One Perfect Week in Taiwan
The perfect one-week trip to Taiwan is best spent in Taipei, with several side trips. There are mountains, beaches, tea farms, hot springs, and waterfalls all close to the capital city, and a few hours away is the spectacular Taroko Gorge. In Taipei, visitors will find traditional markets and temples minutes away from chic shopping, fine dining, and amazing museums. This is the best area to squeeze the most out of a week in Taiwan.
253, Taiwan, New Taipei City, Shimen District, 下員坑路33之6號
Located in the Guanyinshuan National Scenic Area in New Taipei, Taiwan‘s Yehlio Geopark showcases an otherworldly landscape that is not to be missed. It is the only place in the world where you can see the geological features present in this park, like mushroom rocks, sea-eroded troughs, and honeycombed formations that make you feel like you’re walking through a Salvador Dali painting. Make sure to also explore the nearby markets, which offer free samples of local foods.
No. 221, Sec 2, Zhi Shan Rd, Shilin District, Taipei City, Taiwan 111
When Chiang Kai-shek fled mainland China for Taiwan, he took with him many of the treasures that at one time were featured in Beijing’s Palace Museum. Among the items are relics and antiques reflecting 8,000 years of Chinese history. Today the collection includes nearly 700,000 pieces, an impressive collection that merits a full-day visit. Among the many treasures that once belonged to the Emperors of China are a delicately carved jade cabbage, intricate ivory work, and artifacts that chronicle the evolution of the Chinese language and culture over millennia. The gift shop is just as impressive, and is the perfect place to buy easy-to-carry souvenirs and gifts.
No. 18, Zhongbu Cross-island highway, Xiulin Township, Hualien County, Taiwan 972
These beautiful hot springs are located several kilometres into the gorge. To get there you must drive or cycle to the parking lot and then walk down a long wooden staircase built into the cliffside. At the bottom you’ll find a quaint Japanese-style changing room. From there you cross the river on a suspension bridge and then walk down to an open marble basin filled with flowing hot water. The view from the bottom of the gorge is spectacular, the water is blisteringly hot, and the river is near enough to jump in to cool off. And the best part: it’s free.
No. 10, Section 5, Zhongxiao East Road, Xinyi District, Taipei City, Taiwan 110
The W Taipei showcases the city’s geography and cutting-edge technology. The lobby’s light installation reacts to human motion, and guest rooms feature dramatic skyline views. The W is also home to some of Taipei’s hottest nightspots, including the Bar at Yen on the top floor. From $314. 886/(0) 2-7703-8888. This appeared in the November/December 2012 issue.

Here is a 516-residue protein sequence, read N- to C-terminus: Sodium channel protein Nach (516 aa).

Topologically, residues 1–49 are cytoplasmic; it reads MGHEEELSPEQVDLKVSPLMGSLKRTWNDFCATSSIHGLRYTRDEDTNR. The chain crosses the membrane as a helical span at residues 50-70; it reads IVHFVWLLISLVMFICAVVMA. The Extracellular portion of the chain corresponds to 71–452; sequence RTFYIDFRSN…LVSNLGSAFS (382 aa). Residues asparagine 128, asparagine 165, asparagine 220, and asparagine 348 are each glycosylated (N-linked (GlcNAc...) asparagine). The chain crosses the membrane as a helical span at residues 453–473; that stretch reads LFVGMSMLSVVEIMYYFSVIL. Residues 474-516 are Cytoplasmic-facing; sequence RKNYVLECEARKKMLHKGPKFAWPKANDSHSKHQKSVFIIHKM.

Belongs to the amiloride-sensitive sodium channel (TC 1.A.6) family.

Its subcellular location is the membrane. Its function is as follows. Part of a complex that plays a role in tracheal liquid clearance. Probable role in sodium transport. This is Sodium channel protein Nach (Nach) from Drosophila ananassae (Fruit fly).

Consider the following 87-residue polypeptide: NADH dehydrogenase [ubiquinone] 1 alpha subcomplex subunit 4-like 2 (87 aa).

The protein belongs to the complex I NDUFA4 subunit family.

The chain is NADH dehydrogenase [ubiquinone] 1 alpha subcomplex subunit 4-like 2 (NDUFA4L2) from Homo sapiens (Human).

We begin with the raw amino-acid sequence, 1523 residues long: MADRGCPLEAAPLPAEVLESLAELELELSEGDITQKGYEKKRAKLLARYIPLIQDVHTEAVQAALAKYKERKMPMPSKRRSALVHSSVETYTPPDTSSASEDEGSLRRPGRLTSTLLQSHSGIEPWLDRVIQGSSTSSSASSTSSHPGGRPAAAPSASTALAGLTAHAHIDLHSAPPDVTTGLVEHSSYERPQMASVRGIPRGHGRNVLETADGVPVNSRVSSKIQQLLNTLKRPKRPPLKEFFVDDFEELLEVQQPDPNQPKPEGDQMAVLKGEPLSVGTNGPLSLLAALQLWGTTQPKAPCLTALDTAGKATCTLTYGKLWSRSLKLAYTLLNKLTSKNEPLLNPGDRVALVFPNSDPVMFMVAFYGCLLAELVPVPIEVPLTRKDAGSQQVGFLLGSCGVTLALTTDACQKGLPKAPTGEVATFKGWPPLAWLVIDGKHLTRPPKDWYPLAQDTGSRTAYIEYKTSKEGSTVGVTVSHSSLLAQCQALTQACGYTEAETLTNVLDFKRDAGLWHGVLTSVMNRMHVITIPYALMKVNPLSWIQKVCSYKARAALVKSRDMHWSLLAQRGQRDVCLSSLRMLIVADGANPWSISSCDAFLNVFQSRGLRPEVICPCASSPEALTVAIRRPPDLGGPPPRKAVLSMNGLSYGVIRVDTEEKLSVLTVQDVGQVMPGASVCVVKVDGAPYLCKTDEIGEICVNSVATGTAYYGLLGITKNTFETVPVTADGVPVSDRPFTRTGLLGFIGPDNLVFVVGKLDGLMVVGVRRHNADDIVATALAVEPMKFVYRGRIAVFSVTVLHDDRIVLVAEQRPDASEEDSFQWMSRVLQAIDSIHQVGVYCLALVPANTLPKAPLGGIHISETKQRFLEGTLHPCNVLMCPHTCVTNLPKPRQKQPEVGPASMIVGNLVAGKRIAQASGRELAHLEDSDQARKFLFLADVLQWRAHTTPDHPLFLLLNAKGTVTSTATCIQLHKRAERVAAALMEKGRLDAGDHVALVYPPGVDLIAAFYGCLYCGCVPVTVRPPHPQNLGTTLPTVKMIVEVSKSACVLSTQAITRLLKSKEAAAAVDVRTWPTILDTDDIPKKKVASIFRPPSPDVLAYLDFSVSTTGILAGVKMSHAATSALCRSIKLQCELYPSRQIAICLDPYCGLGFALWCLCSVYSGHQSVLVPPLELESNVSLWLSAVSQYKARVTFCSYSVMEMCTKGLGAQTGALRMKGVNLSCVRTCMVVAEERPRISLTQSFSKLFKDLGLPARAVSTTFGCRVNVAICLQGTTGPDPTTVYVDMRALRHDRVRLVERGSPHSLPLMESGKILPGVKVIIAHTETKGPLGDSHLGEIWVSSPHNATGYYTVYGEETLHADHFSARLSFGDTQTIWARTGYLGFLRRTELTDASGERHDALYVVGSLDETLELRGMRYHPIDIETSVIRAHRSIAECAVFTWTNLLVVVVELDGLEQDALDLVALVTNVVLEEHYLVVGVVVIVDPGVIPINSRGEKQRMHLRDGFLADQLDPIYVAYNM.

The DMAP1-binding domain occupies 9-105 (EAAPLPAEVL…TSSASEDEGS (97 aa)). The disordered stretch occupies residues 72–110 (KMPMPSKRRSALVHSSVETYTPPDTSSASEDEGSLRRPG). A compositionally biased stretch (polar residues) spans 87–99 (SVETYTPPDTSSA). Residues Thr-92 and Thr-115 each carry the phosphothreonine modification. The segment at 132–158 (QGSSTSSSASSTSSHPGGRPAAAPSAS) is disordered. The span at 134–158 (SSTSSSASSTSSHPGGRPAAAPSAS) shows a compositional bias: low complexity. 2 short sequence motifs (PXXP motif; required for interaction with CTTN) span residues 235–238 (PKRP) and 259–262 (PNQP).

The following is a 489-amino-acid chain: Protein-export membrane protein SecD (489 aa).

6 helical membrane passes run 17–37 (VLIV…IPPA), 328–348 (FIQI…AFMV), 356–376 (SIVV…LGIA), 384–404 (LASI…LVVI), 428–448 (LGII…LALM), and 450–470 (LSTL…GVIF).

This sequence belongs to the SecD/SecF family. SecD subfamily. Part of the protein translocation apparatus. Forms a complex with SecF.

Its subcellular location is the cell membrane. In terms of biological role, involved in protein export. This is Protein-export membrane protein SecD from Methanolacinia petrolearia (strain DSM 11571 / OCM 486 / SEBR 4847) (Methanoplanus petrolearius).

Soaring more than 1,600 feet into the air, Taipei 101 is one of the tallest skyscrapers in the world and probably Taipei’s most iconic site. For a small fee, visitors can spend time on the observation deck—a large space that offers a 360-degree view of Taipei. From here, you can get a better understanding of the city and how it is organized. For that reason Taipei 101 is the best place to start your sightseeing adventures. There are also a number of great restaurants in Taipei 101 along with shops and entertainment options; you can plan at least half a day of experiences at this one site.
Section 1, Jianguo South Road, Da’an District, Taipei City, Taiwan 106
Every weekend thousands descend on this normally boring stretch of Taipei for one of the most impressive markets in town: the Jianguo Flower Market. Vendors from around the city and region display amazing examples of flowers and plants, many of which may be new to you. While you can’t take one of the beautiful floral displays home, next door to the flower market is the Jade Market, where you can pick up beautiful souvenirs at reasonable prices for you and your loved ones.
No. 211, Guangzhou Street, Wanhua District, Taipei City, Taiwan 10853
Longshan is not Taipei’s largest temple, but its unique beauty and proximity to the MRT have made it a very popular one. It’s an awesome place to stop by at sunset when the after-work crowd comes to worship. The temple fills with people from all walks of life praying and telling fortunes using traditional bua buei blocks. The slanting light from the setting sun highlights the smoke rising from incense urns, giving it a supernatural feel.
The Huaxi Night Market ((華西街觀光夜市), also known as ‘Snake Alley’ is famous for selling various snake-based goods such as medicine, soup, and wine. It’s best known, however, for the shots of snake blood that one can take. Pictured, from left to right, are snake blood (mixed with liquor), snake bile, and snake venom ‘antidote’. Of course, there are plenty of other traditional Taiwanese dishes available for the less adventurous. If you’d like to see somebody actually drink the snake blood shot, you need not visit Taipei. Just check out the video that Kevin Wu (who provided the photo) posted on his blog.
Alley 342, Lane 150, Section 5, Xinyi Road, Xinyi District, Taipei City, Taiwan 110
The base of Elephant Mountain is just a short walk from the base of Taipei 101 and offers one of the most accessible and stunning views of the city—except, perhaps, from the top of the tower itself. The hike up the mountain is steep, but can be done in about 15 minutes by a reasonably fit person. The less-than-perfectly fit need not worry though: there are plenty of lookouts and benches along the way.